It is very easy to view those who struggle with the notion of change simply as ‘blockers’ and ‘resistors’ rather than digging a little deeper to discern what the struggles are actually about. Pat states that concerns are usually questions and if we can anticipate them and respond to them rather than dismissing them, we are more likely to be successful with our change initiative.

This is a fresh perspective on working with  staff in seeking change – less judgement  and clear and direct communication may be a better way of involving all staff in the process of change.

What factors have enhanced your experience of change in schools?

February 16, 2014
by 34mk2012
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Here I go again …

Having completed my Masters in Religious Education in 2012, my love of study and pang to do more niggled away at me throughout last year. I found study so stimulating and loved the many unexpected places and people it led me too. My ‘study buddies’ from my previous course are a great group of friends and we still try and get together ocassionally, the conversation inevitably turning towards school!

Study Buddies for M.RE

Study Buddies for M.RE

So now I eagerly await the ‘launch’ of my Masters in Educational Leadership course tomorrow! I can’t wait to get started and find out the unit requirements and get stuck into some reading. It seems like the logical next step in my ‘career’ but also in my learning to pursue excellence in leadership through gaining both increased experience and increased knowledge. This course will be different as the majority of it will be completed in an online space. I am really hoping that this still enables me to develop a sense of community and connection with my fellow students and that this move into online learning exposes me to new ways to learn and express my learning. This is what I am exploring in my classroom with my students constantly.

So here I go again …

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photo credit: venspired via photopin cc

October 27, 2013
by 34mk2012
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Leadership Intensive!

On 17/18th October, the Holy Spirit Community School Leadership Team had the privilege of going away together to the gorgeous RACV Club in Healesville for two days of professional learning together. This was a unique opportunity to spend quality time together, away from the constant distractions at school, to focus on how we work together and what it is we want to focus on energies on.

The first day was facilitated by Helen Goode who reminded us that it is only in knowing ourselves and how we work that we can reach out and work effectively with others. To this end, we completed the Myers Briggs Type Indicator to discover (or rediscover for several of us) what our preferred way of being is. Individually, this was interesting but our profile as a team was illuminating. We were able to see our similarities and differences and identify the strengths that we have as a team. It also enabled us to see where our soft spots as a team may be, and where we each may need to step up and operate out of our ‘less preferred’ modes. The discussion that ensued from this session was rich, collegial and very affirming in many ways. We also shared our personal challenges with one another; as Helen said, what is ‘in our boots’ that we often default to when unsure, nervous, threatened. This was also enlightening!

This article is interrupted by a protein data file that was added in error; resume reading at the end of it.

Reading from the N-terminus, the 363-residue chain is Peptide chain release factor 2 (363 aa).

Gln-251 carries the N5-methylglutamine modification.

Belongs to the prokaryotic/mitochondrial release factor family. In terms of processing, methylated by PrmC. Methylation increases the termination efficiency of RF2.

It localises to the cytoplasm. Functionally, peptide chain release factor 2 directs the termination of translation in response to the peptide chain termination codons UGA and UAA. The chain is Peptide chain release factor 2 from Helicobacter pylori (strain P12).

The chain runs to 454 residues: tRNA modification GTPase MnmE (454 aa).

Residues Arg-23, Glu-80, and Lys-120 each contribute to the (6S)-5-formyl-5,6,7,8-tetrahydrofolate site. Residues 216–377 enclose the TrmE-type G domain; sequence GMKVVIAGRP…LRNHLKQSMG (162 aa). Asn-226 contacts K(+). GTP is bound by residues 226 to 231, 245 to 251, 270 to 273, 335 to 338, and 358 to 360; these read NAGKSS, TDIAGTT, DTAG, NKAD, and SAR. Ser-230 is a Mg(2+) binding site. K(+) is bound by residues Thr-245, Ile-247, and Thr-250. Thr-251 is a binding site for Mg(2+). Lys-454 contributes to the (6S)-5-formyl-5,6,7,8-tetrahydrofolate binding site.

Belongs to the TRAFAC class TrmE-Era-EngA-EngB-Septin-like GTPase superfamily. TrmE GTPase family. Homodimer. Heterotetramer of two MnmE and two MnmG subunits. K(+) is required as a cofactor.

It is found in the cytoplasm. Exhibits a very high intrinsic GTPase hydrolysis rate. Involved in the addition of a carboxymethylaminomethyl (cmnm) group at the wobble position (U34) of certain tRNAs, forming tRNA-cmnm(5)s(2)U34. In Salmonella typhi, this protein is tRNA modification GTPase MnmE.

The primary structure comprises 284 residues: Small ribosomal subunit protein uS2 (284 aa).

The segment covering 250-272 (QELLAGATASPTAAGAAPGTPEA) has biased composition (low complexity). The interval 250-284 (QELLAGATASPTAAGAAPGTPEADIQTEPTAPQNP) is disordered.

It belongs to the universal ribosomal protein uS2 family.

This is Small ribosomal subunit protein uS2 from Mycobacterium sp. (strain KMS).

Friday we set about to define our purpose as a leadership team. This took some time and much reworking and the discussion arising out of this task was most worthwhile. What is our ‘core business?’ What should our focus be? What is worth attending to? We eventually came up with the following statement:

The purpose of the Leadership Team at Holy Spirit Community School is to build a strong culture of trust and empowerment within our community, enacting our shared vision to achieve the goals of the School Improvement Plan. Improved student outcomes are our core business. The key values of the Leadership Team are respect, openness, honesty and courage. The nurturing of relationships is central to our ability to achieve our purpose. 

This statement makes us accountable for both our time and our actions and as we now have a shared understanding of how each of us operate within the team through the MBTI, we also have a shared language. We fleshed out what each of our team values would look and sound like, which also promotes accountability as our goals and ideals are clear. 

We have a team ‘motto’ to act as a quick reminder about how we want to work:

“Backpacks off, eyes down, value add”

Backpacks refer to our individual leadership roles – we need to be able to look globally at what ever issue we are discussing and see it from multiple perspectives, not just literacy, or RE, or Well Being. 

Eyes down refers to imagining we are in a helicoptor, looking down at the big picture of our school community and its needs.

Value add – if we are not doing this as a team, what is the point??

Now the hard work begins – living out the ideals and goals we have set for ourselves. If we are able to do this, each of us will be better, more effective and empowering leaders and our team and school will be focused on the best possible outcomes for each of our students.